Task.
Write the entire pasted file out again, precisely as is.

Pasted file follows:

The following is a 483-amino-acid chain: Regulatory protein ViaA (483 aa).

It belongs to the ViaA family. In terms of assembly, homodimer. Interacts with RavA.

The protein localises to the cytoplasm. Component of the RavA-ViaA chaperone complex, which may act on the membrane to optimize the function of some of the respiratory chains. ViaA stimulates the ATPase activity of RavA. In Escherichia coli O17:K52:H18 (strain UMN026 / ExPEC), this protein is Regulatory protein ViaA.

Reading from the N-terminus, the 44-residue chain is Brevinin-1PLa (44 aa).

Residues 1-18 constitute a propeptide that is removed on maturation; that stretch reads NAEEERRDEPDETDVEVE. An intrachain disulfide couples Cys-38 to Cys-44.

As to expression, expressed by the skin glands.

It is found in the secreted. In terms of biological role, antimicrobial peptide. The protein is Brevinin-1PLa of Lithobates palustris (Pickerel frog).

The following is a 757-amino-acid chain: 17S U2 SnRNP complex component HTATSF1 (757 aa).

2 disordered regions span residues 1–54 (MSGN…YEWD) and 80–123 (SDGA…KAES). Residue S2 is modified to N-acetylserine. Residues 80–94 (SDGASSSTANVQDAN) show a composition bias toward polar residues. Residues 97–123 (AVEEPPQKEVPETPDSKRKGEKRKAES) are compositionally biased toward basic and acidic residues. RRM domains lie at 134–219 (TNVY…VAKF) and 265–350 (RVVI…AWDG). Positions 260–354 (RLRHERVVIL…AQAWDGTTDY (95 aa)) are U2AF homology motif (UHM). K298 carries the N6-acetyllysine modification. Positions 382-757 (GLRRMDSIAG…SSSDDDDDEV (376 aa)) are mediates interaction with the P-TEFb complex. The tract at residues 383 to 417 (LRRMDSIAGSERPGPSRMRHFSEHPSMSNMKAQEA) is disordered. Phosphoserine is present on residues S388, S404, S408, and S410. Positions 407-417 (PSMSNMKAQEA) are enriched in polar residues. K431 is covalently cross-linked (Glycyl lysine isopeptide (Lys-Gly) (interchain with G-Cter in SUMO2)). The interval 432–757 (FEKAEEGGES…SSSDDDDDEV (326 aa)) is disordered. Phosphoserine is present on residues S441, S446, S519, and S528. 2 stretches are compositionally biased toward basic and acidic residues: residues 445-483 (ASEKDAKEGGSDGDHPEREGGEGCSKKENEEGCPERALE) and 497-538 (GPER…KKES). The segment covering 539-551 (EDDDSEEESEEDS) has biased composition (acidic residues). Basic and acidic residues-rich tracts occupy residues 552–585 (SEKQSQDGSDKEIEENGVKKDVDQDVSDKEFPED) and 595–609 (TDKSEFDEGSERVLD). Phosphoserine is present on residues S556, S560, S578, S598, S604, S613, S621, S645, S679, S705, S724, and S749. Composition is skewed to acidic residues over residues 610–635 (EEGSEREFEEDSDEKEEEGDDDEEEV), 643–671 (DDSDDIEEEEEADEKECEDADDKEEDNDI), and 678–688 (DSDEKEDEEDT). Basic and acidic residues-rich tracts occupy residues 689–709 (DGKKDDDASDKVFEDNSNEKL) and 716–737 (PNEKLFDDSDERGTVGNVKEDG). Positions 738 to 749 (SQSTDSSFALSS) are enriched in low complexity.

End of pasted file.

The following is a 483-amino-acid chain: Regulatory protein ViaA (483 aa).

It belongs to the ViaA family. In terms of assembly, homodimer. Interacts with RavA.

The protein localises to the cytoplasm. Component of the RavA-ViaA chaperone complex, which may act on the membrane to optimize the function of some of the respiratory chains. ViaA stimulates the ATPase activity of RavA. In Escherichia coli O17:K52:H18 (strain UMN026 / ExPEC), this protein is Regulatory protein ViaA.

Reading from the N-terminus, the 44-residue chain is Brevinin-1PLa (44 aa).

Residues 1-18 constitute a propeptide that is removed on maturation; that stretch reads NAEEERRDEPDETDVEVE. An intrachain disulfide couples Cys-38 to Cys-44.

As to expression, expressed by the skin glands.

It is found in the secreted. In terms of biological role, antimicrobial peptide. The protein is Brevinin-1PLa of Lithobates palustris (Pickerel frog).

The following is a 757-amino-acid chain: 17S U2 SnRNP complex component HTATSF1 (757 aa).

2 disordered regions span residues 1–54 (MSGN…YEWD) and 80–123 (SDGA…KAES). Residue S2 is modified to N-acetylserine. Residues 80–94 (SDGASSSTANVQDAN) show a composition bias toward polar residues. Residues 97–123 (AVEEPPQKEVPETPDSKRKGEKRKAES) are compositionally biased toward basic and acidic residues. RRM domains lie at 134–219 (TNVY…VAKF) and 265–350 (RVVI…AWDG). Positions 260–354 (RLRHERVVIL…AQAWDGTTDY (95 aa)) are U2AF homology motif (UHM). K298 carries the N6-acetyllysine modification. Positions 382-757 (GLRRMDSIAG…SSSDDDDDEV (376 aa)) are mediates interaction with the P-TEFb complex. The tract at residues 383 to 417 (LRRMDSIAGSERPGPSRMRHFSEHPSMSNMKAQEA) is disordered. Phosphoserine is present on residues S388, S404, S408, and S410. Positions 407-417 (PSMSNMKAQEA) are enriched in polar residues. K431 is covalently cross-linked (Glycyl lysine isopeptide (Lys-Gly) (interchain with G-Cter in SUMO2)). The interval 432–757 (FEKAEEGGES…SSSDDDDDEV (326 aa)) is disordered. Phosphoserine is present on residues S441, S446, S519, and S528. 2 stretches are compositionally biased toward basic and acidic residues: residues 445-483 (ASEKDAKEGGSDGDHPEREGGEGCSKKENEEGCPERALE) and 497-538 (GPER…KKES). The segment covering 539-551 (EDDDSEEESEEDS) has biased composition (acidic residues). Basic and acidic residues-rich tracts occupy residues 552–585 (SEKQSQDGSDKEIEENGVKKDVDQDVSDKEFPED) and 595–609 (TDKSEFDEGSERVLD). Phosphoserine is present on residues S556, S560, S578, S598, S604, S613, S621, S645, S679, S705, S724, and S749. Composition is skewed to acidic residues over residues 610–635 (EEGSEREFEEDSDEKEEEGDDDEEEV), 643–671 (DDSDDIEEEEEADEKECEDADDKEEDNDI), and 678–688 (DSDEKEDEEDT). Basic and acidic residues-rich tracts occupy residues 689–709 (DGKKDDDASDKVFEDNSNEKL) and 716–737 (PNEKLFDDSDERGTVGNVKEDG). Positions 738 to 749 (SQSTDSSFALSS) are enriched in low complexity.